Tuesday, August 30, 2011

Interview with Author Richard Warren Field

Today and tomorrow we're talking with author Richard Warren Field.

Richard Warren Field lives in Southern California with his wife and two children. His recent historical novel, The Swords of Faith, won a Bronze Medal at the 2011 Independent Publisher Book Awards in the Historical Novel/Military category. He has also co-written Dying to Heal, a novel of alternative medicine, with chiropractor Dr. Alan Fluger. Recently, two of his essays were published in the Opposing Viewpoints series (see Richard Warren Field's Internet Column for details -http://www.richardwarrenfield.com/int-clmn.htm). More biographical information is available at http://www.richardwarrenfield.com/about.htm.


Welcome to PASTimes. Tell us a little about what you write.

My current release is The Swords of Faith, winner of a Bronze Medal from the 2011 Independent Publisher Book Awards. At this point, I find myself drawn to the issue of how religious fanaticism factors into conflicts among humans. So my current projects reflect this. Also, I co-wrote a novel about alternative medicine, Dying to Heal, with my friend, chiropractor Dr. Alan Fluger.


Are you a full-time writer or do you hold a day job? What is the biggest challenge/obstacle you face in protecting your writing time?

Writing income does not support me yet. But I find time to write—I’m not sure I think of it as “protecting” writing time. I would love to have more time to write, as I have a multitude of worthy project ideas to pursue!

What historical time periods interest you the most and how have you immersed yourself in a particular time period?

I’m not really a period specialist. The Swords of Faith involves a titanic religious conflict between Christianity and Islam. The sequel will involve events seventy years later when religion mixes into an even more turbulent age with bizarre permutations and combinations. So if I’m specializing right now, it’s on religious conflict and fanaticism. But that could change, depending on what calls to me.

Introduce us briefly to the main characters in your most recent book.

We follow the stories of four characters in The Swords of Faith. Two of them are iconic historical figures, Richard the Lionheart and Saladin. The other two are fictional: Pierre, a Christian knight, and Rashid, a Muslim trader. The story of Pierre and Rashid intertwines with the events of what history now calls the “Third Crusade.” Their relationship, complicated by their interaction with a beautiful and mysterious young girl, offers the possibility that common people of good will can prosper in the midst of such a polarizing conflict.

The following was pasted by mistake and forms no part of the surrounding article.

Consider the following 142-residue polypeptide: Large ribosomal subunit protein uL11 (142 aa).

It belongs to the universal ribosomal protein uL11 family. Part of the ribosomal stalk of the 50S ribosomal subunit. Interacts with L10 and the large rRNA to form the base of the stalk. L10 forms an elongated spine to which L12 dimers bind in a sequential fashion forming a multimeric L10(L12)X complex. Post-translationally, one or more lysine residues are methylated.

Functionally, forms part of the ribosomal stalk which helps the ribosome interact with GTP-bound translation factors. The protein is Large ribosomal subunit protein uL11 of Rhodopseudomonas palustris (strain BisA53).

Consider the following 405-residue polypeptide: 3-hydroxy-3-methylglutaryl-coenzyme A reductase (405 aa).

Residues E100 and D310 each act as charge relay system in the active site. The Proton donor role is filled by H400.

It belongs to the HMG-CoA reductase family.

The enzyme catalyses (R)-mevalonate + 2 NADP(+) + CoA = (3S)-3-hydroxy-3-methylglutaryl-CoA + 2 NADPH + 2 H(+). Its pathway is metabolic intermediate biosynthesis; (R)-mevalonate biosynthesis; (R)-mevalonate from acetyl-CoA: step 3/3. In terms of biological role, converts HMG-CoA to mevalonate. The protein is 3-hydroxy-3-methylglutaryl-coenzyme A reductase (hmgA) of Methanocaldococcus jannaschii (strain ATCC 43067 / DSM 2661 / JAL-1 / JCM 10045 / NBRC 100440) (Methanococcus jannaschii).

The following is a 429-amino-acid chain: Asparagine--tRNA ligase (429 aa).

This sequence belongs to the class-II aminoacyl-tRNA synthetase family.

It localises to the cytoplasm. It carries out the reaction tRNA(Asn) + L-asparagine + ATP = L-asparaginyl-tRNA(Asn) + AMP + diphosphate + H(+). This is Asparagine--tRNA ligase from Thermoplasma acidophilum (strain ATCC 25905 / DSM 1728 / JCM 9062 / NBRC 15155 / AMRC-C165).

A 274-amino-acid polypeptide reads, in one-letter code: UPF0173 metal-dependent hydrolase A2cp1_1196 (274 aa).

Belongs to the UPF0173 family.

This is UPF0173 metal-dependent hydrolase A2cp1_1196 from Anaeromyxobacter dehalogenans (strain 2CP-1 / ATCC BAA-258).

What are you working on now?

I’m currently working on the follow-up to The Swords of Faith, The Sultan and the Khan, set about seventy years later. In The Swords of Faith, we have Richard the Lionheart against Saladin, two highly celebrated figures of their times. In The Sultan and the Khan, it is the Mongols against the Mamluks. The sultan of the title is the future mamluk Sultan Baybars. The khan of the title is Il-Khan Hulegu, grandson of Genghis Khan. These may be lesser-known men, but the confrontation between their forces was a more pivotal event for the history of eastern Mediterranean—and the world—than the “Third Crusade,” which ended with a stalemate. (See my blog post about the 750th anniversary of the Battle of Ayn Jalut.

The events of The Sultan and the Khan take place between 1258, starting with the Mongol destruction of Baghdad, and 1260, the decisive battle between Mongols and Mamluks at Ayn Jalut. Crusaders figure in the confrontation. They are a fading presence, factionalized, indecisive—but positioned where their actions have importance to the confrontation. Christianity inserts itself in strange ways. The wife of Hulegu (along with many high-ranking Mongol leaders’ wives) called herself a Christian. We have Nestorian Christians in the region, branded as heretics by the western Christian Catholic Church. All of this mixes together to supply material for a rich story.

A reader once asked me this question, and I thought it was a good one. Is there ever a time when you feel like your work is truly finished and complete?

Come back tomorrow for the answer and the completion of the interview with Richard Warren Field. Leave a comment by this Friday, 8AM EDT, for a chance to win a copy of Richard's novel, The Swords of Faith. Be sure to leave your email in your comment this way: name at domain name dot com. (Readers should know that this is a book about embracing all faiths. Come back tomorrow to learn more.)